|Limited Demand For Indian Public Sector ETF|
|28 March, 2012|
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India’s ongoing need for asset sales to help fund its budget deficit were behind one of the less likely ETF proposals floated this month. According to the Economic Times, the finance ministry is considering setting up a “PSU ETF” to take on stakes in state-controlled companies—known as Public Sector Undertakings—that the government wants to divest.
For the government, the appeal is obvious. Such an ETF would not only allow blocks of shares in several firms to be sold off quickly and easily, but might reduce the problem of poor stock performance that has dogged previous PSU divestments. If enough patriotic retail investors could be encouraged to buy and hold the ETF, the share prices of companies involved would hopefully hold up better than they have in the past.
But from an investor’s point of view, the value of such an ETF seems very limited. The PSUs are of variable quality and the majority stakes held by the state leaves them under obvious pressure to put national interests ahead of private shareholders, as some activist investors are currently alleging. Even where an investor is willing to accept this conflict, there are few good arguments for investing in such a disparate group of stocks as a whole purely because they are all state-run firms.
And in any case, it’s hard to see such an ETF really getting off the ground—the current structure of the local ETF market suggests the demand wouldn’t be strong enough to make a difference. To put it into context, the government’s target for PSU divestments for this fiscal year is Rs 30,000 crore, or about US$5.9 billion. Yet as of last week, India had 33 listed ETFs, with a total of just US$2.1 billion in assets under management.
Even more tellingly, about three-quarters of that sum is held in gold ETFs, reflecting local investors’ strong preference for precious metals over most other assets. While that remains the case, any PSU ETF would seem likely to have to scramble for a very small share of the market indeed.
In fact, ETF development in India has almost stagnated lately, with few providers showing signs of doing more than jumping on the gold ETF bandwagon. The only new listing this month was yet another such product, this one from Canara Robeco, a joint venture between state-owned Canara Bank and Dutch asset management group Robeco.
This is the 13th gold ETF to make it to market and it is hard to see how it will stand out from its peers. Even the total expense ratio of 1.5 percent— although high by global standards—falls towards the middle of the range for India. With the Goldman Sachs-owned Benchmark Asset Management holding around 35 percent of gold ETF AUM, Reliance overseeing another 30 percent and HDFC managing around 10 percent, the market is heavily concentrated and gaining scale is difficult for new arrivals.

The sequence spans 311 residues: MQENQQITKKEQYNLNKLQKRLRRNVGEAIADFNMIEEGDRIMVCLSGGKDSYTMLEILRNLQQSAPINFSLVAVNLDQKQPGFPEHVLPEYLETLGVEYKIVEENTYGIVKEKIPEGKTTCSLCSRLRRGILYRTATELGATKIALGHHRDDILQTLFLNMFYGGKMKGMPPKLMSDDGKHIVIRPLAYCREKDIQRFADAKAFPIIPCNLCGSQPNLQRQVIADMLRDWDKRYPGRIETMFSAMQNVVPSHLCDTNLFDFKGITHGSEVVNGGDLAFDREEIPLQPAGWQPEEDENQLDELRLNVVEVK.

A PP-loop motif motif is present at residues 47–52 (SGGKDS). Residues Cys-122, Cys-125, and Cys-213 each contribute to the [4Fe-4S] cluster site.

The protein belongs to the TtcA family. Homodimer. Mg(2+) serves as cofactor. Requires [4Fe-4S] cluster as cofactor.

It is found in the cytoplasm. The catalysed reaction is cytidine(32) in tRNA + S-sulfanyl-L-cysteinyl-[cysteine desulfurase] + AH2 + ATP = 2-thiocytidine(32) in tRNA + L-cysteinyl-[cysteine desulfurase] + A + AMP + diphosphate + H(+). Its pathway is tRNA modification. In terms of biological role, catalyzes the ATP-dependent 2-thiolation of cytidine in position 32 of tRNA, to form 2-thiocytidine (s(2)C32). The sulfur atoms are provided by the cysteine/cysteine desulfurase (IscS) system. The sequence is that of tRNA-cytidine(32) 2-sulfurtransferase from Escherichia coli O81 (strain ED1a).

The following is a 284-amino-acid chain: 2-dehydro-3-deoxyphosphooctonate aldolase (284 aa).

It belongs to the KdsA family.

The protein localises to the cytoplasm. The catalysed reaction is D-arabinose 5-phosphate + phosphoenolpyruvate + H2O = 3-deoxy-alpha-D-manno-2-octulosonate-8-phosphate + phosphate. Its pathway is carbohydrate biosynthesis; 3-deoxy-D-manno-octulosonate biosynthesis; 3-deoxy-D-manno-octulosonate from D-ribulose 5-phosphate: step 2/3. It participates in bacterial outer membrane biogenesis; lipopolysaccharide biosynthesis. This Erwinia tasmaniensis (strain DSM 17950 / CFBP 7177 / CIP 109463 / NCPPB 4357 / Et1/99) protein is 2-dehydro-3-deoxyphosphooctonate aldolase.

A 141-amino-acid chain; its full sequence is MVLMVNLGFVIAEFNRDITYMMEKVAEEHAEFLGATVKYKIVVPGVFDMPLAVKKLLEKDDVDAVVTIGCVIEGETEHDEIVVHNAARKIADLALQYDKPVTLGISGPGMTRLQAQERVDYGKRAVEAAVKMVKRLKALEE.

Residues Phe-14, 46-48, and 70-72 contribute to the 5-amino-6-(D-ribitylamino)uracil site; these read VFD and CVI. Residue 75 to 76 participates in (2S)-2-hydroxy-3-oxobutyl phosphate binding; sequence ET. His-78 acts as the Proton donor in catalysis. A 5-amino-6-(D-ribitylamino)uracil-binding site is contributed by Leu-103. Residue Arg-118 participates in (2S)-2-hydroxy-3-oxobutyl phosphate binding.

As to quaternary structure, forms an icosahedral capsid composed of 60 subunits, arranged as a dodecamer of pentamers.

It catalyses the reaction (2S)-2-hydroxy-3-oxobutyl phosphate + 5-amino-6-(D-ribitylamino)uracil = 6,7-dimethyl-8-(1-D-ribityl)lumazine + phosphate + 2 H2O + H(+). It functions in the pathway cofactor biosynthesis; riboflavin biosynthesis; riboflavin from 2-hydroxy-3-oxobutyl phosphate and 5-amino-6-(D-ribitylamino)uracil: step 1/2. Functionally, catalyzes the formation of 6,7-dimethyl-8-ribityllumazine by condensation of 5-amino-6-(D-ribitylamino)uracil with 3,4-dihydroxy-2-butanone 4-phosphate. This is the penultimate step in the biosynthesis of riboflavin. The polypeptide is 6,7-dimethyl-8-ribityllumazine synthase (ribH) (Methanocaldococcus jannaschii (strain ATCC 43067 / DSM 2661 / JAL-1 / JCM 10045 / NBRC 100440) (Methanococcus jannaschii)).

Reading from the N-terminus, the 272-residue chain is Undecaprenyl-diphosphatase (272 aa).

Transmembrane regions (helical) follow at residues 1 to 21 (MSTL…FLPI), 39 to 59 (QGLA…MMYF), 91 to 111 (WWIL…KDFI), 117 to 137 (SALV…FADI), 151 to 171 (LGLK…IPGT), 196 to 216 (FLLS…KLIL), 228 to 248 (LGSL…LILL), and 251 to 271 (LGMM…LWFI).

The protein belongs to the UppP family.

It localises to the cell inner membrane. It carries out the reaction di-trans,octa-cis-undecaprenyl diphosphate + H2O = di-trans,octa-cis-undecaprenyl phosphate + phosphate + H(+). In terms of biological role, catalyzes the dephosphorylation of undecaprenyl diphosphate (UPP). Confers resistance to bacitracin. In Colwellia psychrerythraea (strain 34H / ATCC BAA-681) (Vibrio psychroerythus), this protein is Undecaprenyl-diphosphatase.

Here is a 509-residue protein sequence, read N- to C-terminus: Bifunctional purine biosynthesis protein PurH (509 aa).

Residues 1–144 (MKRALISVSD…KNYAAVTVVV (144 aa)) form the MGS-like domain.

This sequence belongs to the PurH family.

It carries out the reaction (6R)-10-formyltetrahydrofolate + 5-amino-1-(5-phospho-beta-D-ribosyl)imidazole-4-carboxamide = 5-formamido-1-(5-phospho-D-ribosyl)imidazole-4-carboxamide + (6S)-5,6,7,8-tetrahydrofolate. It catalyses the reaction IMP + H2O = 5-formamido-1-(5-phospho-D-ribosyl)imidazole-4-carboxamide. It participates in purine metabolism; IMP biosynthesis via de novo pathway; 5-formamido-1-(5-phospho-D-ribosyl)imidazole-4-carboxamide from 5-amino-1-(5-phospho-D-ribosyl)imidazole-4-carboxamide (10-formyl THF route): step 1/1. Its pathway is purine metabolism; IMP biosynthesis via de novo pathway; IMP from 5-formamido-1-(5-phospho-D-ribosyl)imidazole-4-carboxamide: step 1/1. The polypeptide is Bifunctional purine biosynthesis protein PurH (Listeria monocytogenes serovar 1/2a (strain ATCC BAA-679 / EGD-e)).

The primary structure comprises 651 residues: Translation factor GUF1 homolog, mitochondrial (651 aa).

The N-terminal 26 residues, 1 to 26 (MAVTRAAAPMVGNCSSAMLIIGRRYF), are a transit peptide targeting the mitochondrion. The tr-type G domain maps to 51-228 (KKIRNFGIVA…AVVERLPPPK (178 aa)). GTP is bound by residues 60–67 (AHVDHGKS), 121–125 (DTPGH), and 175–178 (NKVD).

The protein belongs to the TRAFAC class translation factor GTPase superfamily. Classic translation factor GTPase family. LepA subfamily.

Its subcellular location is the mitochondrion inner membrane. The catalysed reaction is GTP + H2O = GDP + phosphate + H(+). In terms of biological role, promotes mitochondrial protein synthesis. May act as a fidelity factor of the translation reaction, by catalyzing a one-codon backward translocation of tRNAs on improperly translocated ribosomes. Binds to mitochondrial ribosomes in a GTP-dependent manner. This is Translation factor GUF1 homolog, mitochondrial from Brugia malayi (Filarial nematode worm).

Still, the forthcoming 14th entrant in this increasing crowded field is at least trying to differentiate itself. Backed by independent fund house Motilal Oswal, the MOSt Shares Gold ETF will allow even relatively small investors to redeem their units for gold bars on demand, something that could be a selling point with retail investors who have traditionally bought physical gold from jewelers.
Whether that will be enough to make it a success remains to be seen. But it is at least a hint of innovation in a market that now risks lagging behind the rest of Asia.
Lyxor Leaves Hong Kong, Steps Up In Singapore
Lyxor has completed its regional refocusing by delisting all of its 12 Hong Kong-listed synthetic ETFs. As first reported towards the end of last year, the French provider has decided to quit the Hong Kong market for reasons that were widely thought to be related to the Securities and Futures Commission’s tougher rules on synthetic ETFs, although executives have since said that it was driven more by an intention to focus on institutional clients.
Lyxor now plans to base its Asian business around listings in Singapore, where the regulator has so far focused on restricting access to ETFs to investors with a certain level of expertise rather than imposing tougher rules on the structure of the products. This month it launched two additional funds on the Singapore Exchange, bringing its total listings locally to 28.
The new products are Southeast Asian country trackers, following the Thailand SET50 and the MSCI Indonesia indices. Both are total return products that capitalise dividends and have total expense ratios of 0.45 percent and 0.55 percent, respectively.
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